Steep and rocky: A sharp contrast to last job on the Spur Spur! (Apr. 26)

After the City of Santa Fe completed the removal of the old Filter Plant building, the Trails Program Manager and volunteers began work on this long-awaited Dale Ball connector on the morning of April 26, with help from project partner Bob Findling of The Nature Conservancy.

We started at the north end where we worked to convert a challenging, steep, informal trail into an alignment that can be more easily negotiated by a variety of trail users and more easily maintained in the future by volunteers.

Looking south: “Bridge” under construction, leading to some nice tread work (May 9)

What a difference a few work days make! (May 24)










This work continued on the afternoon of May 9 and the morning of May 19, by which time we nearly completed a stone “bridge” (really, a short causeway with culverts) across a deep arroyo, as well as wide bench cuts above and below to complete the steady climb from the old Filter Plant site to the junction with the Nature Conservancy’s Santa Fe Canyon Preserve trail.

The southernmost stretch passes through a relative jungle alongside the Santa Fe River

On the morning of May 24, we returned to complete the south end of the “bridge,” add some rock armoring on the outside edge of the adjacent tread, erect some sign posts (awaiting new Dale Ball Trails junction signage to be put up this Summer!), and get a start on clearing the southernmost part of the connection, between Cerro Gordo Trailhead and the Santa Fe River below Two-Mile Pond.

Final piece of tread on the north side crosses the removed fence line to meet the filter plant building site. Trail to left is a remnant of the old “informal” route.



Completing the “jungle” route just north of the Santa Fe River on June 10.

The first northbound trail user – a visitor from San Antonio TX, who was found at Cerro Gordo trailhead wondering how to head north to Sierra del Norte Trailhead – models the Dale Ball Trails sign about to be placed at the new junction for the Nature Conservancy Trail. Southbound users coming from the end of the TNC trail, on the other hand, have been regular guests throughout construction.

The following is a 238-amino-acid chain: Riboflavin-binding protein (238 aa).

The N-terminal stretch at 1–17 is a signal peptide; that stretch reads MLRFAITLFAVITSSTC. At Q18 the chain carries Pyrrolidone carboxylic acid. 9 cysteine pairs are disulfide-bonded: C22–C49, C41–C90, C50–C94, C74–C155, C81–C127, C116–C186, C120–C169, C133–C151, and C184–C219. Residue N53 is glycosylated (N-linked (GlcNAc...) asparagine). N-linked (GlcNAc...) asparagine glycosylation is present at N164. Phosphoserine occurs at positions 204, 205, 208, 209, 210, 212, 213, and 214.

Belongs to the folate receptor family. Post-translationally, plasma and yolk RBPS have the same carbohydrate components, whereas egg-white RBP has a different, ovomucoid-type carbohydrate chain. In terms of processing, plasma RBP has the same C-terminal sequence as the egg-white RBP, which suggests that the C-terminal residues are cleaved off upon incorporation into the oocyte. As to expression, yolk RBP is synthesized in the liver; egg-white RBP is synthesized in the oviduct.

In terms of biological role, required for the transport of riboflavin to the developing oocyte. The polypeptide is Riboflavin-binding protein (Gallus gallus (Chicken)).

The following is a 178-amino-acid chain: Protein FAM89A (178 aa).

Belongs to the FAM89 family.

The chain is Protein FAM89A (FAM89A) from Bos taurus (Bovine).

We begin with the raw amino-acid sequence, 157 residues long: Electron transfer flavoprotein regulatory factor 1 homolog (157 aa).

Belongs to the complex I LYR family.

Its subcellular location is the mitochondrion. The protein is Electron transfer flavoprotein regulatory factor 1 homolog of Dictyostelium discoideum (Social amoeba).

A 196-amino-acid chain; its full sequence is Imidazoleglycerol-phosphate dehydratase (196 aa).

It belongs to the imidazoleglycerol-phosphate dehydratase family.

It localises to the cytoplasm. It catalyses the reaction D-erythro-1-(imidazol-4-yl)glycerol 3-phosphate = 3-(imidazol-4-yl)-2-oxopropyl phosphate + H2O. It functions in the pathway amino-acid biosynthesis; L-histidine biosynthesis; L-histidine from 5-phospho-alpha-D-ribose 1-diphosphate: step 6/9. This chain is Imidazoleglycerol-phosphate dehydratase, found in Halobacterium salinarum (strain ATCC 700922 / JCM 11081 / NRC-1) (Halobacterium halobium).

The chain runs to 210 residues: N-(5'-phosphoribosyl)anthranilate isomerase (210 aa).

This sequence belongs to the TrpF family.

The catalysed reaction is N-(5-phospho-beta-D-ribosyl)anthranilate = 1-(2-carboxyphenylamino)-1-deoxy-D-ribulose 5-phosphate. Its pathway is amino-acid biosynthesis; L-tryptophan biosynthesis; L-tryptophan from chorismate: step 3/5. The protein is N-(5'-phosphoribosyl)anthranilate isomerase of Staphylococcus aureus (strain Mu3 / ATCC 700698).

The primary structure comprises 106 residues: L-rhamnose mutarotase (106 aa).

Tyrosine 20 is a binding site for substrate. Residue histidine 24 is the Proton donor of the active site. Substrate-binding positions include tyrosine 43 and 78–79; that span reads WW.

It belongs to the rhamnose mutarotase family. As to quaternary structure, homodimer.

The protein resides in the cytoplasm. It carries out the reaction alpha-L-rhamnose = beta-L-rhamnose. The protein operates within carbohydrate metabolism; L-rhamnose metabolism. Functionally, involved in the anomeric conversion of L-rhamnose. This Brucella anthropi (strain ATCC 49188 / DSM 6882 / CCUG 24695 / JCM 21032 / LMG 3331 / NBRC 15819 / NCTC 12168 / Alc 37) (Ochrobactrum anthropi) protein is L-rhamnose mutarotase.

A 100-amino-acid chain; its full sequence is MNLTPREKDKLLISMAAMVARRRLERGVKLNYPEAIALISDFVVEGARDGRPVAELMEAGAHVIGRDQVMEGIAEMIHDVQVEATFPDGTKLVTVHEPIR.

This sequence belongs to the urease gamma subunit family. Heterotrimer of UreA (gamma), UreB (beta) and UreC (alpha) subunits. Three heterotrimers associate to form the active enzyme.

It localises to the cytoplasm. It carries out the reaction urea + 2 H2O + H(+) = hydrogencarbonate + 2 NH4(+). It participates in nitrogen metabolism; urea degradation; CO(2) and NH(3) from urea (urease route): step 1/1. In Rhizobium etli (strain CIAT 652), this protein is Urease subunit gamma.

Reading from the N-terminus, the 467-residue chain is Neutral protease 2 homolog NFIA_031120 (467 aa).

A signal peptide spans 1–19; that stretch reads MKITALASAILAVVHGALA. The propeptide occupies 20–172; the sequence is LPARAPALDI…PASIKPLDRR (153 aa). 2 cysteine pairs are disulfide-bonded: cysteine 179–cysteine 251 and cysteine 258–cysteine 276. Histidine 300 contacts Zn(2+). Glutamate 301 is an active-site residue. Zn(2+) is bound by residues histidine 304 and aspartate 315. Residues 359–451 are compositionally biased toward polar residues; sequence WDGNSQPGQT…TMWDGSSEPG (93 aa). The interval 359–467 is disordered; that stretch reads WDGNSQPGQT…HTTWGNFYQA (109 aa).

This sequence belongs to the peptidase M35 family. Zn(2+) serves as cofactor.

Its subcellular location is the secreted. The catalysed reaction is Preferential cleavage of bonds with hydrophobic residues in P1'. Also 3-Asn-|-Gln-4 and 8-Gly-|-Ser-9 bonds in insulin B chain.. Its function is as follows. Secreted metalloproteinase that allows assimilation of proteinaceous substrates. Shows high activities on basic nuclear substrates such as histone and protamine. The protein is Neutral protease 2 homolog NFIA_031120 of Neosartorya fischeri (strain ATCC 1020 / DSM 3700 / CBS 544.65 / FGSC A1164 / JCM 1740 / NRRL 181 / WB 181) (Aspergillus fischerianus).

On June 10, we were happy to see that the fence along the Santa Fe River had been removed and we made considerable progress bringing the trail to the old Filter Plant building site from each side.

We returned on June 15 and 21 to touch up the bench cuts, relocate signage relating to The Nature Conservancy’s prohibition of bicycles and dogs in the Santa Fe Canyon Preserve, and perform some needed maintenance of nearby Dale Ball Trails – South.

Now we are just waiting for the Water Division’s contractors to complete work at the Filter Plant site so we can finish up and formally open the trail!

Four-legged visitor takes a quick sip at the Santa Fe River weir








Cutting bench on June 15

“New” Junction 28 – Where Santa Fe Canyon Preserve signs used to stand, a temporary indicator that Dale Ball Trails have expanded. We are on the verge of purchasing and installing new junction signage for the whole system! Volunteers in the background work on a gully in this newly integrated piece of Dale Ball Trails.

The new “official” junction with the Santa Fe Canyon Preserve trail is much closer to the gate (just up the rise in background) beyond which dogs and bikes are not permitted.